The tracklist takes a tour of a mighty catalogue, predominantly American with the exception of British bandleader Ray Noble’s Love Is The Sweetest Thing, and created largely in the 1930s and ’40s. Highlights include Rod’s expert recreation of Prima’s scat singing on Oh Marie, the real live tap dancers on Lullaby Of Broadway, the orchestra’s familiar ska flavourings peppered here and there, and any number of virtuoso piano runs by Jools.

“One of the things that Rod said to me is ‘I don’t want it to sound super-slick,’ recalls Holland with a smile. “I said ‘You’ve come to the right man.’ What he was looking for was that edginess that I’m looking for. So I thought ‘If we can make a record, it’ll be so exciting.’ I was really relieved after we did the first session, which was Lullaby Of Broadway, because we were doing exactly what we did naturally.

“The other thing for me is that Rod can sing anything, and there’s a handful of people in the world that can do that,” says Jools admiringly. “Ray Charles was one. They basically introduce you to a song, and what I mean by that is when they sing it, you didn’t know you liked it and then suddenly you hear it and think ‘I really love it.’ Of course it’s partly the song, but it’s also the singer. When Rod sings a song, he illuminates it.”

Swing Fever also gave Stewart the chance to extend his expressive reach in a domain that connected with the one he’s best known for. “A lot of these swing songs were on the border of the rock ’n’ roll era,” he says. “I love rock ’n’ roll and I never stopped singing it. I’m not going to retire. But rock ’n’ roll has its limitations. For me it doesn’t stretch me as much as these songs do, that need a bit of singing.”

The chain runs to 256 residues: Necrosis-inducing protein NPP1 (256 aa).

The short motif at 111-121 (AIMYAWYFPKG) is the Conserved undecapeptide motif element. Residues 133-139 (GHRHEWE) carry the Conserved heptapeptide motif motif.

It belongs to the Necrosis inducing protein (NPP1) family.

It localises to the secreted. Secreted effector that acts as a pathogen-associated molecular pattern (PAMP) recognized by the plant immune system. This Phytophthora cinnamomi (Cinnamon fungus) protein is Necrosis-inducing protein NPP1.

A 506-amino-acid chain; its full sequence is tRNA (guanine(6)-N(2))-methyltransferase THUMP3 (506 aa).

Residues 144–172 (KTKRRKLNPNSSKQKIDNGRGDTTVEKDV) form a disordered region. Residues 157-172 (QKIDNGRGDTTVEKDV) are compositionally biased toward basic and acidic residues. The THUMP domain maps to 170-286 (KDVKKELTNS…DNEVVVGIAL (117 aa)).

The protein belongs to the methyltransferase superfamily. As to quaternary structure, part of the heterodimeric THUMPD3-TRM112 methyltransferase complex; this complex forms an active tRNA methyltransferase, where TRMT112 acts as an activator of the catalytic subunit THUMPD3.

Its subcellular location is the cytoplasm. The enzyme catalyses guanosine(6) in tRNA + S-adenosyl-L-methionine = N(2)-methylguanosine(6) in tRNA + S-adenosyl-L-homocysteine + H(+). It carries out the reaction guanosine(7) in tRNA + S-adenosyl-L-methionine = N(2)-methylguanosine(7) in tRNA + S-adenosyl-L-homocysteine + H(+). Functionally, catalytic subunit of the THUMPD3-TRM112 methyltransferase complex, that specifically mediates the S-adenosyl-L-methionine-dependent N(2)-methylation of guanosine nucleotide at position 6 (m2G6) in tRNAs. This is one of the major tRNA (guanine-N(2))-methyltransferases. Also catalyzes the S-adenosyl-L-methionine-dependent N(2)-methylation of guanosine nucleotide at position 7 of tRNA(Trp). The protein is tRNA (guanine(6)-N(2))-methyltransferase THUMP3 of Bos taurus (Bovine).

It’s now more than 20 years since Rod opened the pages of the Great American Songbook series that stretched to five multi-platinum albums between 2002 and 2010. But while there are connections, Swing Fever is a whole different thing. “I think the songs may have come from around the same era, but of course this is different,” he says. “The Great American Songbook was nearly all ballads. There was none of this swing stuff in there. It was meant for after-dinner drinks.”

The fun of these studio gatherings also allowed the time for the stars to catch up on the other important business of the day. “Jools’ whole studio is done out like a railway station on the outside. We’re mad, aren’t we?” says Rod. “Every hour we get in the day, I think I speak for Jools here too, we’re working on our model railways. At the end of the day we might compare photographs of what we’re doing. I might be the other side of the world working on mine. So it’s a great brotherhood, and there’s not many of us.”

Jools sums up the spontaneous charm of Swing Fever. “I don’t think it’s the names you put on music, it’s the effect that it has on you,” he muses. “The effect that this music has on me, and whenever I put it on where people are, they feel this thing, they want to move. Music is an expression of a lot of different things, and joy is an important part of what it does. You can feel the joy in this music, and it’s unashamed joy as well.”